or instance, aperture or shutter priority, or program, you don't want light coming in through the backside, throwing off your light meter. It wouldn't matter in manual because once your shutter speeds are set, they're set, so anytime you are not behind the eyepiece of the camera, you wanna use that, you don't need to use it in live view, just 'cause, a little side note, 'cause the mirror pops up and blocks light coming in from that little side there. The round eyepiece there is replaceable and if you use it a lot, you may, you know, use it with glasses, it may get ripped up or torn or just worn out after years of use. You can buy a replacement piece that usually costs about 20 different bucks. The Diopter has a adjustment from minus three to plus one. The DK-17F is fluorine coated to resist spots and water getting on it. Alright, the whole eyepiece itself is the DK- and you can little pinch those little side pieces and you can take that whole thing on and off. That could potentially wear out again as well so it's just a replacement piece. So let's talk about what you see through the Viewfinder of the camera. Starting with the actual frame that you see, it is 100% coverage and so when you line up something on the very edge, that is where it will be in the final frame. We're gonna talk more about the Auto Focus Points in an upcoming section on the class, but for right now, you will see the Auto Focus Points that are active in the camera. There is an optional grid system that some photographers like either for compositional reasons, keeping the horizon level, architectural type photographers sometimes like this, and so this is something that you can turn on and off if you go into your custom setting menu under D8. You can turn that on and off and electronically just turns it on and off for you which is kinda cool. The little semi-circle there is indicating the standard Center Weighted Metering area and you can go in and you can customize that as well in the menu system. This camera has two different LED information panels, one is gonna be off to the side, showing you your exposure information as well as some other information along with exposure Bracketing, Flash Exposure compensation, and if you have your camera in that Bracketing mode. Most of the information is gonna be down along the bottom of the camera, and this is where you're gonna have your shutter speeds and apertures, and many other things so let's go though what you're gonna see down here real quickly. So there is a Focus Indicator and I do wanna mention real quickly that there is a dot that comes on when you are in focus, but the little arrows indicate which way you should turn the focusing lens if you want to manually focus on that subject and so it works in auto focus as well as manual focus. You'll be able to see which metering system you have selected, and you can also lock the Flask Value in and there's a way for you to fire a test flash and then lock that in so that the flash has a little bit of information to base the actual exposure on. We have an Exposure Lock option where by pressing the button on the back of the camera, it locks the exposure. You would use this in aperture shutter priority and program mode if you're getting your exposure and then recomposing the frame. You'll see your Exposure Mode and you can lock that you can lock shutter speeds and your apertures in which is why you'll see these Ls. The Flash Sync which is 1/250 of a second, we talked about that in the shutter speed section. You'll see if that is set. And then we'll see our Shutter Speeds and our f-stops for apertures, and our ISO. Over on the right hand side, we can see if we have our camera hooked up via one of the many different ways to connect in a Network System. We'll see a very, very rudimentary battery level system, there'll be a much more accurate one in the menu system itself. And then we'll see the number of shots remaining which is in the bracketed area, and it'll be a k number if it's over 1,000 shots. And while you are pressing halfway down on the shutter release, it will tell you the remaining number of pictures in that burst, and this will depend on the size of file that you are recording whether you're shooting raw or JPEG and some of the other settings as far as large, medium, small on the JPEGS and some of the other different criteria that we'll talk more about when it comes to the raw files sizes themselves and so you'll see how many shots you have available to you immediately, right now, at 12 frames per second in the camera. And then there'll be a little lightning bolt on the far side which will let you know whether the flash is ready to fire or not, or if it's still in the recycling mode. And so that's what you're gonna see on the bottom of that, now all of that information is available to you for a few seconds after you press the shutter release if you want it to stay on longer, you can go in to the custom setting menu and you can change the standby timer either to a longer period of time, which might be more convenient, or do a shorter period of time, which is gonna give you just a little bit more battery life.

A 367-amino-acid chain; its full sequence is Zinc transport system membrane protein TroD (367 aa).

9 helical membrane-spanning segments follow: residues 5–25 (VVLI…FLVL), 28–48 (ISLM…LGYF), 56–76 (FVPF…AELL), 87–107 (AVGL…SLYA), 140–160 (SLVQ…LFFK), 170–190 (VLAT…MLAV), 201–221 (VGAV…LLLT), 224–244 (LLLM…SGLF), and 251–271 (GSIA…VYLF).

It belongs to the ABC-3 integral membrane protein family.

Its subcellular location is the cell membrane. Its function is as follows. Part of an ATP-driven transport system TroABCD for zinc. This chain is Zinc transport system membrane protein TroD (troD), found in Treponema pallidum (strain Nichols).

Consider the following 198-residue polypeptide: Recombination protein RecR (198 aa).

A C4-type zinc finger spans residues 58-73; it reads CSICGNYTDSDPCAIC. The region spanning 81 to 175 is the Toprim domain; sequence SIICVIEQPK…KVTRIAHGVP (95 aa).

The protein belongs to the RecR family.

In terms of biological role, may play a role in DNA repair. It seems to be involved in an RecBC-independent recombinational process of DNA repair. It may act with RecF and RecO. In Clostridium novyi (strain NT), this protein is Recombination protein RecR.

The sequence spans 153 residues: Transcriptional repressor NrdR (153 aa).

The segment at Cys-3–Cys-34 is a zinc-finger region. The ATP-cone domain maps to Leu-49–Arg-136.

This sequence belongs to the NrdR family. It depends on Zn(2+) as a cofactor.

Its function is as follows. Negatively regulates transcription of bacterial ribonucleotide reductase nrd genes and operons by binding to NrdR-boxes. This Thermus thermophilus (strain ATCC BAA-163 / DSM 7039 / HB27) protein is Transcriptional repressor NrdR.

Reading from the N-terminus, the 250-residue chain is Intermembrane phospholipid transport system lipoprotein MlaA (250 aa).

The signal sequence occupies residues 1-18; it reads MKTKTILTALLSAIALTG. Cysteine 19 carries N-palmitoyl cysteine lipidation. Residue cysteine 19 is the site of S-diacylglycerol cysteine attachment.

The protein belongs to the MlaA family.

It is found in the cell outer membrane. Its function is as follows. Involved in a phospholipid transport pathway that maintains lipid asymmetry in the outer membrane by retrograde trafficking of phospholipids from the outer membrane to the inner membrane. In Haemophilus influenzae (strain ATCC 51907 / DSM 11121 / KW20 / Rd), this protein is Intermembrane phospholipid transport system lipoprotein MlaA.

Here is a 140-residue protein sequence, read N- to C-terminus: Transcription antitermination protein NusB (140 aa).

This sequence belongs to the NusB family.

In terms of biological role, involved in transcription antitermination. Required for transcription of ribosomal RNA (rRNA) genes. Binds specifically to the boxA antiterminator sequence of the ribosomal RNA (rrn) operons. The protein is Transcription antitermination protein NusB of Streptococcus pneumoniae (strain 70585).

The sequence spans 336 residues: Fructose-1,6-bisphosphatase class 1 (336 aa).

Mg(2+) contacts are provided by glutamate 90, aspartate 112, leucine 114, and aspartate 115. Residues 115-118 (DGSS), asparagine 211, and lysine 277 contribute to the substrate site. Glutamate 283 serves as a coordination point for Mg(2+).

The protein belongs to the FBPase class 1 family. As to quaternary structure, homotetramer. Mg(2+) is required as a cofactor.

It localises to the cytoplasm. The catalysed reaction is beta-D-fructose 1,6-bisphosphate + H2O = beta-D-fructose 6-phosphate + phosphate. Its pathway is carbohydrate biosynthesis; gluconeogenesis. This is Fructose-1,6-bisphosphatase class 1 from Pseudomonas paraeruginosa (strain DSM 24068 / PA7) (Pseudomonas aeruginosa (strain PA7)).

Class Materials